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Children naturally care about those around them but the emotion can be slowly dampened by observed and/or imposed behaviours adopted from their family, peers and environment.
"Watch an 18-month old when they hear a baby in distress," said Coloroso a mother of three grown children. "They are going to go over with their own blanket and try to soothe the baby.
"You ask a four-year-old to help and they can not only comfort somebody they can do it appropriately."
That action of doing the right thing must be embraced because kids who feel right will behave correctly.
Coloroso points to a recent example at the Winter Olympics in Italy in February. During the Games a Norwegian cross-country ski coach, Bjoernar Haakensmoen, handed Canadian competitor Sara Renner a spare ski pole after she broke one during the Nordic ski sprint relay final. Renner went on to win a silver medal while the Norwegians finished fourth.
"I would love him to be the coach of my kids because he walks the walk and talks the talk," said Coloroso.
"He didnt think about it he just did the right thing."
Haakensmoen was hounded by the press, who pointed out that his action might have cost his own team a medal. The coach was totally perplexed by the global attention saying: "It was natural for me to do it and I think anyone should have done it."
Part of behaving ethically is teaching kids that they are part of a community and behaving ethically is the norm, not something that should be rewarded.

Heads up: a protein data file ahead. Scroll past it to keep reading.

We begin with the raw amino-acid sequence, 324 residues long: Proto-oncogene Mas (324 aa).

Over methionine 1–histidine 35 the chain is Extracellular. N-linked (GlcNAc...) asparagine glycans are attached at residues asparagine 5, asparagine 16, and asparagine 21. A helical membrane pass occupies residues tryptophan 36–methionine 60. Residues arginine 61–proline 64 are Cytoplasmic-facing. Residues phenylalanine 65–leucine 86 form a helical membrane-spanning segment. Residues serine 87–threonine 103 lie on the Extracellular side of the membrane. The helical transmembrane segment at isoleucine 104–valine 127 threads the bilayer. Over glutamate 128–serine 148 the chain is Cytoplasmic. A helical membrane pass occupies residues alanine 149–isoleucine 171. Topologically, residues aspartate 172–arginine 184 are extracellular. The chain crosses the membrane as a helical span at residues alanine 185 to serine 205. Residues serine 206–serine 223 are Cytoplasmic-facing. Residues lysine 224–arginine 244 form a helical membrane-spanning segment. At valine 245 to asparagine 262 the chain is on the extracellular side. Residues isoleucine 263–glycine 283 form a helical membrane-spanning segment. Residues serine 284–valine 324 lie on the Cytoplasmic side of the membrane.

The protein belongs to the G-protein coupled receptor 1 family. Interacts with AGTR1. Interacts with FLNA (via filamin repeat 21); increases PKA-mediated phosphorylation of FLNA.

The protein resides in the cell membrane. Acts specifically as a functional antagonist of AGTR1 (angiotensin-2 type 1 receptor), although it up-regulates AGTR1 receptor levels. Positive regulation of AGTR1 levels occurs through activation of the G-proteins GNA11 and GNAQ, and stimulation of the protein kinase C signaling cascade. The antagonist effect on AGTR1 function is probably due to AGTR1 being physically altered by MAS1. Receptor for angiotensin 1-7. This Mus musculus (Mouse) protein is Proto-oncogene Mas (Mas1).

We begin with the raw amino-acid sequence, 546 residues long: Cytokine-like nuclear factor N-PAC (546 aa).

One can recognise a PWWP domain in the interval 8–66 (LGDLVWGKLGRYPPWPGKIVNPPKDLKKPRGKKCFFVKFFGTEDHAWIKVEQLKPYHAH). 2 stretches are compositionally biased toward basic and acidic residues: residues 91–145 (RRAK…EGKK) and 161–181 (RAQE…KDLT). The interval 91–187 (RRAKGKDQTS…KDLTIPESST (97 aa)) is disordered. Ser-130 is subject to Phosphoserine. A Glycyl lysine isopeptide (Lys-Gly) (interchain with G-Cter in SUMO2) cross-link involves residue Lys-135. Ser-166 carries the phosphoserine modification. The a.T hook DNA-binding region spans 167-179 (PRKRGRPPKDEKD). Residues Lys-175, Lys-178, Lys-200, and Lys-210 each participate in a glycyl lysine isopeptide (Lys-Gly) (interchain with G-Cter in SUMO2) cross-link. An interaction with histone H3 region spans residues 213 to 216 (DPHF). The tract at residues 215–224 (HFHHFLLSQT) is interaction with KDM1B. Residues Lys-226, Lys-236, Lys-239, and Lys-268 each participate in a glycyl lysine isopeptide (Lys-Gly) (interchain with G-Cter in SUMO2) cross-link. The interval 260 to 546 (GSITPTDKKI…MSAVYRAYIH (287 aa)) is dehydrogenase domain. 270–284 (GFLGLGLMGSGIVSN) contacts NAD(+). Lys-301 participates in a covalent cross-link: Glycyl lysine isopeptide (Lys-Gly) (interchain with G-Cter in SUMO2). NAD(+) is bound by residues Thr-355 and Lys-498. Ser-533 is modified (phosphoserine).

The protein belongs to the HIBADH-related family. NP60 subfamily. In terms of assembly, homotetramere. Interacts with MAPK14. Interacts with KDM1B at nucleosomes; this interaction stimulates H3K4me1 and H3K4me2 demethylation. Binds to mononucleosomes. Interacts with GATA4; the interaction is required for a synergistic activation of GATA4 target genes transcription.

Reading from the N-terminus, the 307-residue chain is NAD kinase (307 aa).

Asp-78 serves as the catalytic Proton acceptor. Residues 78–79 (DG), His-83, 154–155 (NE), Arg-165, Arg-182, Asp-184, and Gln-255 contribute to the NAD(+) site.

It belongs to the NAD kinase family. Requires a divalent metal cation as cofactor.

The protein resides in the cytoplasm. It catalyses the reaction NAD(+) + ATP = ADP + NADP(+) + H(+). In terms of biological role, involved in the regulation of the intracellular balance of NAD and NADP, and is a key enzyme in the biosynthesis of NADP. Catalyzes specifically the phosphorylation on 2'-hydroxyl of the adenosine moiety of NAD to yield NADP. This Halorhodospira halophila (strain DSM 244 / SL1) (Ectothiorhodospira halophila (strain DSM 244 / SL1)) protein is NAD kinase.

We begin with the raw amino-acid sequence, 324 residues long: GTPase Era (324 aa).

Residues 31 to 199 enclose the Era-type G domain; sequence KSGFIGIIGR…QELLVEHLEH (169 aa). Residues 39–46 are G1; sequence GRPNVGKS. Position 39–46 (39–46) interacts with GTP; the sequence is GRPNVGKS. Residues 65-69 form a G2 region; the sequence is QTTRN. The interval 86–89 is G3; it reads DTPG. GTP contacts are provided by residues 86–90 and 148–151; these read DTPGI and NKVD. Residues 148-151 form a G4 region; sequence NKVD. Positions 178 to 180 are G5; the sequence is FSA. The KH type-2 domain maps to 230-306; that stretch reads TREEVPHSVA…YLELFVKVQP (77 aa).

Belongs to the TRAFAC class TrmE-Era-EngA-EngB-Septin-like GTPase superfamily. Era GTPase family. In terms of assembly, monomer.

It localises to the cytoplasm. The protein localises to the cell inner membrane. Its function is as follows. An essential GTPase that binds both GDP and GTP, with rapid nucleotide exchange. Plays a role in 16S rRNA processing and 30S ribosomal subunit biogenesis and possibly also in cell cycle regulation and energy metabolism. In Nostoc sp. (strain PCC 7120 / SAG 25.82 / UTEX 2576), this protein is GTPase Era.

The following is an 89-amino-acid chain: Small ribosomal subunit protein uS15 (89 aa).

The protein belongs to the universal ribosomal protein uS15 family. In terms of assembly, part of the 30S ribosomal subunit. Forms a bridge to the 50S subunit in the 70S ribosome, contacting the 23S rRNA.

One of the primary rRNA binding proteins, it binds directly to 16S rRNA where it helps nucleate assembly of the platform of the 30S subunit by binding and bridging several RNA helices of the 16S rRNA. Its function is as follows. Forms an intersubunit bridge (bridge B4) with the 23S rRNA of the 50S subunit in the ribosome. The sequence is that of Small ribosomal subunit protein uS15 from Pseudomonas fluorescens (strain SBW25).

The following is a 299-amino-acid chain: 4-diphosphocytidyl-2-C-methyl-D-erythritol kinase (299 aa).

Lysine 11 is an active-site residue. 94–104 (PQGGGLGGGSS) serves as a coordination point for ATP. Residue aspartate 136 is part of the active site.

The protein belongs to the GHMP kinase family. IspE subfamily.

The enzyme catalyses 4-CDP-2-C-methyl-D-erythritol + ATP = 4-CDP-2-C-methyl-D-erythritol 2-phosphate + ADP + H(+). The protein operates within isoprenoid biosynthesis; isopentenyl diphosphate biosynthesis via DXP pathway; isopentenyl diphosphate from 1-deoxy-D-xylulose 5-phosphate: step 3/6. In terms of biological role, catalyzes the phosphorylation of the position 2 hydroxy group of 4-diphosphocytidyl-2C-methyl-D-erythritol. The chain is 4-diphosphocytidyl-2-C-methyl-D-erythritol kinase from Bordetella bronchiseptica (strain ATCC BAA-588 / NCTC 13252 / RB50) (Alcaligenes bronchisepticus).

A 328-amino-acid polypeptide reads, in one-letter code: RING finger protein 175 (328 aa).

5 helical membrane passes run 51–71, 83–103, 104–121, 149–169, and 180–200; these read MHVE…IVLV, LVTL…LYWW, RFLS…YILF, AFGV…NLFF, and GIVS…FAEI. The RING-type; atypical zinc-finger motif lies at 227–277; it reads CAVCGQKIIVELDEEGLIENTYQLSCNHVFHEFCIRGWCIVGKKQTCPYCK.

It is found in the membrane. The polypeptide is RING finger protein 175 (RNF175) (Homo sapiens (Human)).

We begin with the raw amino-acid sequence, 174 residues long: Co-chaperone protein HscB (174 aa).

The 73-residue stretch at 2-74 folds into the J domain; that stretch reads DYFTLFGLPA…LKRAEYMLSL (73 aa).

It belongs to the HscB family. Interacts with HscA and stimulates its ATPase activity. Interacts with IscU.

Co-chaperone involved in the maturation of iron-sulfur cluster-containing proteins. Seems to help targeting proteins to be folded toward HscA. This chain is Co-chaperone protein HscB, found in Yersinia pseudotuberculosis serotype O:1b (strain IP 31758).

Coloroso is concerned about the focus by groups and schools who use a reward system to encourage good behaviour, like stickers for reading, presents for good report cards and so on.
"We need to be alarmed," said Coloroso, who encourages parents to stop the behaviour cold turkey.
To put it in perspective she offered this example: "Lets take it to the extreme then. If I buy you flowers and I take you out to a nice dinner then you owe me sex. Everything is a deal, and if a young girl is raised to believe that if (a guy) is nice to me I owe him something rather then lets be in a relationship, you can see the problem.
"We have now swamped our children with the idea that everything is a deal and it is really impacting our young people today.
"Its the idea that if I do something good I deserve a reward, that all good deeds are rewarded, and if it is not rewarded it is not worth doing. That is not acting as an ethical human being."